Mexico moves to stem unauthorized sharing of sexual images


MEXICO CITY (AP) – Activist Olimpia Coral went through an inferno in 2013, when an ex-boyfriend posted sexual images that made the rounds in her conservative town in Mexico. Things got so bad – the shaming, the internet bullying – that she hid in the trunk of a taxi when going to her grandmother’s house a few blocks away.

Seven years later, she has a proposed federal law named after her. Mexico’s Senate has approved hefty prison time for the filming or distribution of sexually explicit images without a person’s consent or through deceit.

Supporters of “Olimpia’s Law” say it guarantees rights to personal privacy and sexual privacy and protects the integrity of women.

It was the product of many years of struggle by women’s groups, who have already convinced about 29 of Mexico’s 32 states to adapt existing laws or pass new ones against the practice.

But in 2013, Coral was alone in the town of Huauchinango, a socially conservative and heavily Indigenous area in central Puebla state. The local newspaper had even published screenshots of the video, showing Coral and the man having sex; only she was identifiable.

“There was my photo, naked, under a headline in red letters,” Coral recalls of the months-long ordeal. “I went to bed praying to God I would die.”

Now, under the new federal law – which still must be approved by the lower house of congress – her ex-boyfriend could get up to 6 years in prison for having posted the video without her consent. The law also covers media publications and allows for legal orders to delete such material.

But when she went to local prosecutors in 2013, they refused to act, despite the threatening and pornographic messages she was flooded with.

“Every ‘like’ (that the video got) was another blow, was like getting stabbed with a knife, as if you were being raped without being penetrated,” she recalls.

Key to her ability to fight back – and make her case a national cause – was the unwavering support of her mother and grandmother, who can neither read nor write. Sex, her mother told, was nothing shameful – everybody does it – but it can be stealing. Given that her ex had stolen everything from her – her peace of mind, her ability to walk around freely – Olimpia began acting.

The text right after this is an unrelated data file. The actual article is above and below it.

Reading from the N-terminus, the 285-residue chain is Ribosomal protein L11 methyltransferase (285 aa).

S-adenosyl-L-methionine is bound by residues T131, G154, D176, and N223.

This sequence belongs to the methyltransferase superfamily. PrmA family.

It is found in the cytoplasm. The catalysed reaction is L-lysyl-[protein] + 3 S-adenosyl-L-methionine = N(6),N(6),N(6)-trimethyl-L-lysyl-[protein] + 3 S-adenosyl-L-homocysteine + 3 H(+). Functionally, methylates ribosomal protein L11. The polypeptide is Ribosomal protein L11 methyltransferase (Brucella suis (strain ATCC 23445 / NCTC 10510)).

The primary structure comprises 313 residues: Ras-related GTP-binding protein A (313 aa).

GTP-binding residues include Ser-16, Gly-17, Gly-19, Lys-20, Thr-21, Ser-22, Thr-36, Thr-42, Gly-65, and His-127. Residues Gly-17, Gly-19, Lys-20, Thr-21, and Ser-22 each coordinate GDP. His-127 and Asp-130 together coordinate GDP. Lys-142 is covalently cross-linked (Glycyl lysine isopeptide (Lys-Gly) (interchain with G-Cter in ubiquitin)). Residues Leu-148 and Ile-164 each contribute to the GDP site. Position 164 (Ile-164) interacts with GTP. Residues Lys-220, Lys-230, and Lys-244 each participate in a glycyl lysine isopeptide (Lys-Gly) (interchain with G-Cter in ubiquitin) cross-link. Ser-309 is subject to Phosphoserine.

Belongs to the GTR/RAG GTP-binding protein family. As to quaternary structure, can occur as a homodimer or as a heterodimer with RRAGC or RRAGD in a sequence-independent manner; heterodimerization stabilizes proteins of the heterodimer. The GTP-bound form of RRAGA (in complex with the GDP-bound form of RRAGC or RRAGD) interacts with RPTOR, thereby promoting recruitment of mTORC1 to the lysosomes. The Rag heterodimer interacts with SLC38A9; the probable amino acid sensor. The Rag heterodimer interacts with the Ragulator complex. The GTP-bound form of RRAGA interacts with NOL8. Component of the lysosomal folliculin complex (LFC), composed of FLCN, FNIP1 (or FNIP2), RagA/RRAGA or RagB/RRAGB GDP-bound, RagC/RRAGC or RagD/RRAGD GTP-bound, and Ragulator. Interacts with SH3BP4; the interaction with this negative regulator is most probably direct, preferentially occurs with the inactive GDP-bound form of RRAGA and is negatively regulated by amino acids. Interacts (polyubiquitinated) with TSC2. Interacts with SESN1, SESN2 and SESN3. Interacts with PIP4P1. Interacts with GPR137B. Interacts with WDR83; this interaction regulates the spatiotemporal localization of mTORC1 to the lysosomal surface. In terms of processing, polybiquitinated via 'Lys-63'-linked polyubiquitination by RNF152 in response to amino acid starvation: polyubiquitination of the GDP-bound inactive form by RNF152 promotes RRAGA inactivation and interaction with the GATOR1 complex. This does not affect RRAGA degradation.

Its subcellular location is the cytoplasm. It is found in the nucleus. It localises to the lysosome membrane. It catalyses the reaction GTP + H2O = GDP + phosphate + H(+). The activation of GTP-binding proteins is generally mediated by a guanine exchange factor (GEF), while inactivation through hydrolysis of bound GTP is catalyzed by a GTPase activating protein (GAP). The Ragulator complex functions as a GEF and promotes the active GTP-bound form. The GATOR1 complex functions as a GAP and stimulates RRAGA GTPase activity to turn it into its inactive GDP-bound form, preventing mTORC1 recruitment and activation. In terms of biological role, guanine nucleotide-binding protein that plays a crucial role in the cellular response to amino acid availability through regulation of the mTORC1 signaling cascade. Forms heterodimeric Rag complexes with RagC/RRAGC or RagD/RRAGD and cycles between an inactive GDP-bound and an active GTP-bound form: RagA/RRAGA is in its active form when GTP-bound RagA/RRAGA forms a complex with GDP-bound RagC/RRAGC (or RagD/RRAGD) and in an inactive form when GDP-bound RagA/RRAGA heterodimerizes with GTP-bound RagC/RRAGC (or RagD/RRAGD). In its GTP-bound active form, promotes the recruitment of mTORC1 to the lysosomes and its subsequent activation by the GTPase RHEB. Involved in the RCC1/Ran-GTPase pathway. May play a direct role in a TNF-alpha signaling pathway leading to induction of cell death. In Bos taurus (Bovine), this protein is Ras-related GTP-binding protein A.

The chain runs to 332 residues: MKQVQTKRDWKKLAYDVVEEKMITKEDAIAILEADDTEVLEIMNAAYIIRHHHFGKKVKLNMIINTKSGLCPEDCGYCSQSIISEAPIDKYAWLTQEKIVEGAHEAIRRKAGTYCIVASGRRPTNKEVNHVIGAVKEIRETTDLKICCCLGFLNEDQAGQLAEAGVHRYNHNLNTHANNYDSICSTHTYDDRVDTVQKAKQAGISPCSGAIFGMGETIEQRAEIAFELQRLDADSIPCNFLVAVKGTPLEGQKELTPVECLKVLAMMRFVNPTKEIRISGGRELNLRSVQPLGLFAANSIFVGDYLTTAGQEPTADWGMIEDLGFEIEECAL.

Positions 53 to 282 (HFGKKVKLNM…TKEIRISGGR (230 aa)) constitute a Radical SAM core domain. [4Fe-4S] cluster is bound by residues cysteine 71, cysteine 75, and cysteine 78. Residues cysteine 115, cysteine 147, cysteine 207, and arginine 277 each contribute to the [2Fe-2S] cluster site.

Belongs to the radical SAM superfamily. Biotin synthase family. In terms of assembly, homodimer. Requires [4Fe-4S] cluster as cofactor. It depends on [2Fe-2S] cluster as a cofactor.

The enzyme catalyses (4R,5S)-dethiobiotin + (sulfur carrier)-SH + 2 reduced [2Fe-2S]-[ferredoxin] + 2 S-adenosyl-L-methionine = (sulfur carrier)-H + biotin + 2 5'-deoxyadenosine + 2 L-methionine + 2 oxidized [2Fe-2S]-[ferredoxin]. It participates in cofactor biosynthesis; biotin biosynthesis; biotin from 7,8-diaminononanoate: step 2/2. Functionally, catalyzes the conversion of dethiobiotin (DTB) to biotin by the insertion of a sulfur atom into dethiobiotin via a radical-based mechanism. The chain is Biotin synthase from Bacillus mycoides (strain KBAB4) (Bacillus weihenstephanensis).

She connected with other women who had gone through similar experiences. At that time, only one Mexican state, Sinaloa, had a law specifically against such crimes.

The National Statistics Institute estimates that 9.4 million women in Mexico have been affected by online harassment.

But having laws doesn’t necessarily mean that crimes will be punished.

The activist group “Luchadoras” – or “Fighters”- said in a study this week that women make up 84% of the victims of online harassment. The report said of the more than 2,000 investigations opened in the last three years for unauthorized image sharing, only 17% have led to some legal consequences, only 24 cases have been brought to trial and there have been only four convictions.

Adina Barrera, a researcher and adviser on gender policy, said “we can applaud the fact that we almost have an ‘Olimpia’s Law,’ but we still have a lot of work to do.”

“We have to find out where this violence is happening, how to investigate it, and how to handle it,” said Barrera.

There are some indications the problem may have become worse during the pandemic. The U.N. women’s agency says internet use has increased 50% to 70% during the pandemic, and with it online violence, like pornographic incursions in Zoom calls.

But according to Candy Rodríguez, a representative of the online platform, the surge in internet use helped “us to organize, to shed light in the silent violence, and has started conversations.”

“It doesn’t help to put people in jail if there is no prevention work,” she said.

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